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As of Tuesday, no disciplinary action has been taken, as administrators are still attempting to find the individuals involved, according to a University spokesperson.

This semester, there have been three reports of swastikas being painted on the 16th floor of East Campus. This is the same floor on which Chinese students’ name tags were burned in the wake of the COVID-19 outbreak.

The first incident of anti-Semitic vandalism was confirmed by administrators in mid-February. The latter two incidents were committed on two separate occasions during the week of March 15, according to an email from Undergraduate Student Life Dean Cristen Kromm.

In her email, Kromm wrote that the swastikas were immediately removed when staff was notified. Last week, Residential Life asked students who had not evacuated campus for information to guide the investigation into the two incidents. As of Tuesday, no disciplinary action has been taken, as administrators are still attempting to find the individuals involved, according to a Columbia College spokesperson.

Before the two most recent acts of vandalism had occurred, University President Lee Bollinger had released a statement condemning anti-Semitism on Columbia’s campus. “When a swastika appears on campus, it is not just an isolated event,” he wrote. “When there is a rising anti-Semitism in this country and around the world, even a single instance of it in any context is more alarming than it might otherwise be.”

While notifications of bias incidents are typically circulated to all students in Columbia College and the School of Engineering and Applied Science, this message was only sent to the students who had been approved to stay on campus for the rest of the semester due to travel restrictions or safety concerns in the wake of the coronavirus outbreak.

The reasons for the University’s delays in communicating the occurrences of these acts to students have remained unclear, as the message came over a week following the report of the incident. This issue also presented itself when a student found an anti-Black slur outside her room in Carman Hall on Dec. 2 and students were notified on Dec. 18.

Read the March 24 email sent by Kromm to students on campus below:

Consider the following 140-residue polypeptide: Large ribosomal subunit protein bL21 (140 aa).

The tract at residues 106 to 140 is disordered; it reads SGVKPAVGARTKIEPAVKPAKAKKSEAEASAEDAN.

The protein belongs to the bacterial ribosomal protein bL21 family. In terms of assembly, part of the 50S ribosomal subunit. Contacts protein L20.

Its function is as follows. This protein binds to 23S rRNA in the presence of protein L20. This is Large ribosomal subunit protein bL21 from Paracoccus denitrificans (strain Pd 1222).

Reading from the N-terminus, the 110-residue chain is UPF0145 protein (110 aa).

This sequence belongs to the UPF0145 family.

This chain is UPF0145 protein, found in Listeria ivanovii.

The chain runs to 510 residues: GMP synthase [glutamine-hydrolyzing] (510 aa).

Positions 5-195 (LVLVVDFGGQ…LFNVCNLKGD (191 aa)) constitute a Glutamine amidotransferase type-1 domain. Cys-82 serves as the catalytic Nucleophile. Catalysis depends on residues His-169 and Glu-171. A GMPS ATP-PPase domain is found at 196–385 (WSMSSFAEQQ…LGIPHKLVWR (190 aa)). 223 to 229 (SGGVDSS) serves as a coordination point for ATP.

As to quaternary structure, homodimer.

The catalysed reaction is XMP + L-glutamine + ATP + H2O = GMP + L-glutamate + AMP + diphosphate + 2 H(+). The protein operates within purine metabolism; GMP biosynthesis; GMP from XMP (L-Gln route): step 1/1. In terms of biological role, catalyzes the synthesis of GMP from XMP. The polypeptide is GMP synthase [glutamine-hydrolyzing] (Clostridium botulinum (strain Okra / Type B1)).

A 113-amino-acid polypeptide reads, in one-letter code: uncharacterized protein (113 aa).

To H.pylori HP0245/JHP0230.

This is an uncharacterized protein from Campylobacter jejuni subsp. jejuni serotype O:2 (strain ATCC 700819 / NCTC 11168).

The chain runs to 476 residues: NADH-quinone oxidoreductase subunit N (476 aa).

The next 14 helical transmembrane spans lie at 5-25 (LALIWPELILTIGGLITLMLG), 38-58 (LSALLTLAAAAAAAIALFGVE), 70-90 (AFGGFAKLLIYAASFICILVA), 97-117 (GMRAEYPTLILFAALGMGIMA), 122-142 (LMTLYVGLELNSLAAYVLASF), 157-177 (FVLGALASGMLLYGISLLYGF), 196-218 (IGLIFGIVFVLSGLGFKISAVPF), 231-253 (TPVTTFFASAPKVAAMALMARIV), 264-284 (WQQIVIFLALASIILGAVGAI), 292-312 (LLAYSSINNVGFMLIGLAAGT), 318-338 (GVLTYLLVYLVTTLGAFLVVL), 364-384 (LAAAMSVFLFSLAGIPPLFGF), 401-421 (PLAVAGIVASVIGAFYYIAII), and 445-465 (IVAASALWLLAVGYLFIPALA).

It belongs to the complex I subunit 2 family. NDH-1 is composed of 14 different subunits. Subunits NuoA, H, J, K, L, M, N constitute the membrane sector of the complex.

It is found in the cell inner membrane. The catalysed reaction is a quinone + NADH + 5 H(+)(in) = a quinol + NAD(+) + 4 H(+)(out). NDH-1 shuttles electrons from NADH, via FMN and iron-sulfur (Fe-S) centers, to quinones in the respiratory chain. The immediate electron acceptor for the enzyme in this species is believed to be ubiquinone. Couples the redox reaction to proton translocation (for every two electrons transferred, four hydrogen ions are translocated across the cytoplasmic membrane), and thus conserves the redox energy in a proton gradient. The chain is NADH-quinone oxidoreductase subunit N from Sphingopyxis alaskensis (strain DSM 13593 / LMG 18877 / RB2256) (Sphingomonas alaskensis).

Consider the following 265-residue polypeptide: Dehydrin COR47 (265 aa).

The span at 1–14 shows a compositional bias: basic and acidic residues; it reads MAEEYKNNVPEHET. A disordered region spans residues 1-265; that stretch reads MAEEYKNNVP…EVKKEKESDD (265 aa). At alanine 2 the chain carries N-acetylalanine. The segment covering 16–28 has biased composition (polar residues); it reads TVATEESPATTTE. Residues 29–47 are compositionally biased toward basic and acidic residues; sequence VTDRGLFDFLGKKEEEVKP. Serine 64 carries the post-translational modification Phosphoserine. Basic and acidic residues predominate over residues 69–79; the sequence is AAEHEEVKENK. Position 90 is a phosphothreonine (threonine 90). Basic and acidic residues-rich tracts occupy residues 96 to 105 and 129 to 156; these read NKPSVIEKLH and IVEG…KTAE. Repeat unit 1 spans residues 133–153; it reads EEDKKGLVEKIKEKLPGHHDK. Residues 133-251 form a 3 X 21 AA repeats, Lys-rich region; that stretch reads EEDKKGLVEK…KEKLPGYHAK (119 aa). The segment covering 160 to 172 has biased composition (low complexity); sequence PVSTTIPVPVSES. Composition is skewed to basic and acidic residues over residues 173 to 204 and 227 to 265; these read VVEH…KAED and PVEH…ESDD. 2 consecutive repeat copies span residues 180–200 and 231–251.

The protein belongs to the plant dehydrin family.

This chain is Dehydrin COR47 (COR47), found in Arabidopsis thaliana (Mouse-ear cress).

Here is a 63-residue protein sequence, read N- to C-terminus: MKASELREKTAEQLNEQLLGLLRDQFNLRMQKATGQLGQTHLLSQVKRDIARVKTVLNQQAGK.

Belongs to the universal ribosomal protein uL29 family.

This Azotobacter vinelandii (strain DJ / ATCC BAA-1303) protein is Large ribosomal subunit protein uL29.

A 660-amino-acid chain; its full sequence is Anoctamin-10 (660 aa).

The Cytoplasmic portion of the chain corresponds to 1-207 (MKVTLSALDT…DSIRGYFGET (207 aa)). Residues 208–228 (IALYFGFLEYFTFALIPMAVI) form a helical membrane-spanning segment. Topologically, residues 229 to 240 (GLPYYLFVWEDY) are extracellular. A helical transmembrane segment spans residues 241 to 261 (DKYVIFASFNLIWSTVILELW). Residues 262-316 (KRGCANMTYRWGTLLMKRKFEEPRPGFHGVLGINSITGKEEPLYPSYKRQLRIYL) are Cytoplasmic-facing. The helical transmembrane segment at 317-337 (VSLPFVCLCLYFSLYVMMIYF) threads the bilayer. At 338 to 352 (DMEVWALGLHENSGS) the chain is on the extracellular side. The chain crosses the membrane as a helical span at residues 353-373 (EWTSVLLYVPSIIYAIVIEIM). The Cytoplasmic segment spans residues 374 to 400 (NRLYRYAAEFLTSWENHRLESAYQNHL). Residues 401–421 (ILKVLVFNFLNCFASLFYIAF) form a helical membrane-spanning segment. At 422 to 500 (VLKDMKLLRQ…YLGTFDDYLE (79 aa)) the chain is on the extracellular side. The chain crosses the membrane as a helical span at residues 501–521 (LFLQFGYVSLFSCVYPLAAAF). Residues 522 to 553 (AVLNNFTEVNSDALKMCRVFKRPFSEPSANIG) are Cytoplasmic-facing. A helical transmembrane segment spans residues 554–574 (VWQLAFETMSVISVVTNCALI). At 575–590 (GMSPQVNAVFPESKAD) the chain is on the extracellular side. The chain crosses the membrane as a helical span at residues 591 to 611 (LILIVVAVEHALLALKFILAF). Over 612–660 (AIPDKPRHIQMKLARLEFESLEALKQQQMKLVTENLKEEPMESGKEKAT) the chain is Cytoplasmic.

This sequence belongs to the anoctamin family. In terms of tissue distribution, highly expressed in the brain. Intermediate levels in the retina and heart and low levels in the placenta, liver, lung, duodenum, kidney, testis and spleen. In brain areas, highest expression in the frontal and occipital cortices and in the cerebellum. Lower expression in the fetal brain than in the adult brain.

Dear Columbia College and Columbia Engineering Students,

I write now, to those of you who remain on campus, regarding a deeply concerning issue. On two separate occasions during the past week, I have learned that someone drew a swastika on a wall of the 16th-floor hallway in East Campus. After staff were notified, the drawings were immediately removed, and Residential Life followed up with residents on the floor to ask for information and offer support. Although these symbols are no longer physically present, the hurt and injury left behind continue to ripple across our community.

I remind you that this profoundly offensive, antisemitic symbol is in direct conflict with the University’s core value of inclusivity and has no place in our community. These acts are unacceptable, and we continue to stand strongly against antisemitism and all forms of hatred. Even amidst the chaos enveloping not only our own community but the global community, bigotry and hatred will not be overlooked or excused.

It is especially disheartening that these incidents have occurred in this moment, when we need to — now more than ever — support each other as a community. Together, you have faced many hardships over the course of the past several weeks. Many of your classmates were asked to depart campus and fulfill the requests from authorities and health experts to reduce Columbia’s population density. Those of you who remain do so because you face an individual hardship. It remains essential that you demonstrate compassion and care for one another at this time, even though the ways we are able to come together as a community have been drastically altered.

We are speaking with each of the residents of the 16th floor of East Campus, and we reach out to you now to ask that you let us know if you have any information about these incidents. You may contact me directly at cs867@columbia.edu. Given that residents are not able to sign in or host guests in our residence halls, we may now be more likely to identify who is responsible and are working with campus partners to gather and analyze all available information. Any information you have may help us in this investigation and will also be a stand against offensive acts that hurt us all.

I imagine that many of you will also receive this news with heavy hearts and a mix of other emotions. Know that we are still here to support you, even if we cannot meet in person. Columbia Health services, including Medical Services and Counseling and Psychological Services, are available via virtual delivery. I, and staff in Residential Life, also remain available to support you via phone or email. Please reach out to reslife@columbia.edu to connect.

In community,

Cristen Kromm

Dean of Undergraduate Student Life

Columbia College and Columbia Engineering

News Editor Valeria Escobar can be contacted at valeria.escobar@columbiaspectator.com. Follow Spectator on Twitter at @ColumbiaSpec.

anti-Semitism bias incident vandalism East Campus Undergraduate Student Life
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